What do you think of when you think of healing?
Do you think of a cut or bruise regenerating into toughened skin? Do you think of bones being reset or a full recovery from a debilitating injury? Do you think of processing and releasing internal emotional and energetic weight in a way that allows you to feel lighter, more whole, and stronger?
Healing is a term that can manifest in a multitude of ways. From an objective outside perspective, healing can be something beautiful—a reformation of the body, a conscious process of reawakening, shedding, and coming into a new level of inner knowing.
From the inside, however, the action of healing is not quite so simple and streamlined. The journey is (more often than not) slow, at times painful, and sometimes gets worse before it gets better.
Recently, there has been a real cultural emphasis on healing. Similar to terms like self-care and mindfulness, healing has become something of a buzzword.
But what does it actually mean to heal?
What does it mean to take action toward our healing, and is that even possible?
What does it mean to look at and tend to our wounds?
Physically, the process of healing is something we’re likely more familiar with. We know that after a bone has been broken, it needs to be set and stabilized. We know that a cut requires cleaning and a Band-Aid. We understand that healing in a healthy way doesn’t just begin—sometimes we have to undo the wound in ways that start us at neutral to allow the wound to heal productively.
We also understand that in order to not be wounded in the same way again, we have to examine how we found ourselves hurt in the first place and actively choose not to make the same choices.
These processes can sometimes be easy, and other times applying the metaphorical peroxide and adjusting our choices or habits feels like we’re re-wounding ourselves all over again.
Because a physical wound can be more easily understood due to its external and visual nature, we can look to this process of healing for insight on the steps of internal and emotional healing. The steps are essentially the same, although not usually linear, and inner healing requires a different form of internal medicine, belief and habit reorganization, and mental restructuring.
We may be less familiar with the process of healing emotional and energetic wounds simply because it’s been less discussed and less encouraged. We may have been taught simple practices like apologizing for our wrongdoings or allowing ourselves to feel sad when we’ve been verbally or emotionally hurt by someone. But often the education ends there and sometimes it’s even encouraged to dismiss and ignore the difficult feelings that come with being emotionally wounded in order to keep the peace and keep up the hustle.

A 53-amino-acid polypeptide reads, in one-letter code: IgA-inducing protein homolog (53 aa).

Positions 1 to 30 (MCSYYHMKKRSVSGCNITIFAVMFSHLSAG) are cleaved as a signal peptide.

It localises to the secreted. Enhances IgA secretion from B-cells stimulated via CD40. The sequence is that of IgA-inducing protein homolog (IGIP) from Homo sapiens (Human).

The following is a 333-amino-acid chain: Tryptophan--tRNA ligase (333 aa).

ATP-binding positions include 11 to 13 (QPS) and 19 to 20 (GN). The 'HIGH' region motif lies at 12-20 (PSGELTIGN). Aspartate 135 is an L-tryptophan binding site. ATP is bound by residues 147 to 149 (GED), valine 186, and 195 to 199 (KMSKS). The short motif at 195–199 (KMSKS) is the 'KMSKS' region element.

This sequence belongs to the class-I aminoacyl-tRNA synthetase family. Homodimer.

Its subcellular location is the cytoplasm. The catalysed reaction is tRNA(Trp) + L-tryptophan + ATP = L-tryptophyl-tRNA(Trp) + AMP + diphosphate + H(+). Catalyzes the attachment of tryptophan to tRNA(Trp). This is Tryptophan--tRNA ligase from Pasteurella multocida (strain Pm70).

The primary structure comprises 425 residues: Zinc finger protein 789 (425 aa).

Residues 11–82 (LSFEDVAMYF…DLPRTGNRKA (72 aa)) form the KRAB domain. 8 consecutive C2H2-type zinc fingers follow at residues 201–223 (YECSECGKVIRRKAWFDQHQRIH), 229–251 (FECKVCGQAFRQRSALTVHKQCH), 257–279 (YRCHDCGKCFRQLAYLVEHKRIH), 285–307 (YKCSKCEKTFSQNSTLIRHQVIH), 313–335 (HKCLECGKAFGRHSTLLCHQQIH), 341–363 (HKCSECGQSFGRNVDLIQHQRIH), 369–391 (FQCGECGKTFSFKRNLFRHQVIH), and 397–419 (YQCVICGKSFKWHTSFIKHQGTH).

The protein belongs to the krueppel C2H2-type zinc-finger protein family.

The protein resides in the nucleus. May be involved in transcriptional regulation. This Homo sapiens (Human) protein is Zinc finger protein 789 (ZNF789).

Thankfully, we’re coming into a collective moment where healing is a buzzword. Mental and emotional health are beginning to be regarded as just as important and, in fact, intertwined with physical health.
So how can we look to the physical experience of healing to inform our education and experience of internal healing? Why would we engage in such a difficult and amorphous process in the first place?
Have you ever left a relationship that wasn’t working, only to find yourself in a similar relationship with a similar person, dealing with the same challenges all over again?
When we carry the weight of unhealed wounds, we unconsciously seek out ways for these wounds to be healed by others, whether we consciously want to or not.
Not acknowledging and doing the work to heal our own internal hurts can often lead to unhealthy attachment styles, misdirected anger, and the inability to be honest and vulnerable with others. Just as if we were to ignore a bleeding cut, if we ignore our own internal wounds, they will only keep bleeding and potentially bleed all over others.
For this reason—for ourselves and the people in our lives—it is just as important to tend to these wounds as it is a broken bone. It may be incredibly tender, and even painful, to turn inward and examine our inner wounds of abandonment, trauma, loss, and heartache. But when we choose to do just that, we also choose our own lightness, our ability to trust and be open and the building of our own strength and resilience. We become all the more fortified in ourselves and relationships and are able to live with more consciousness, kindness, and ease.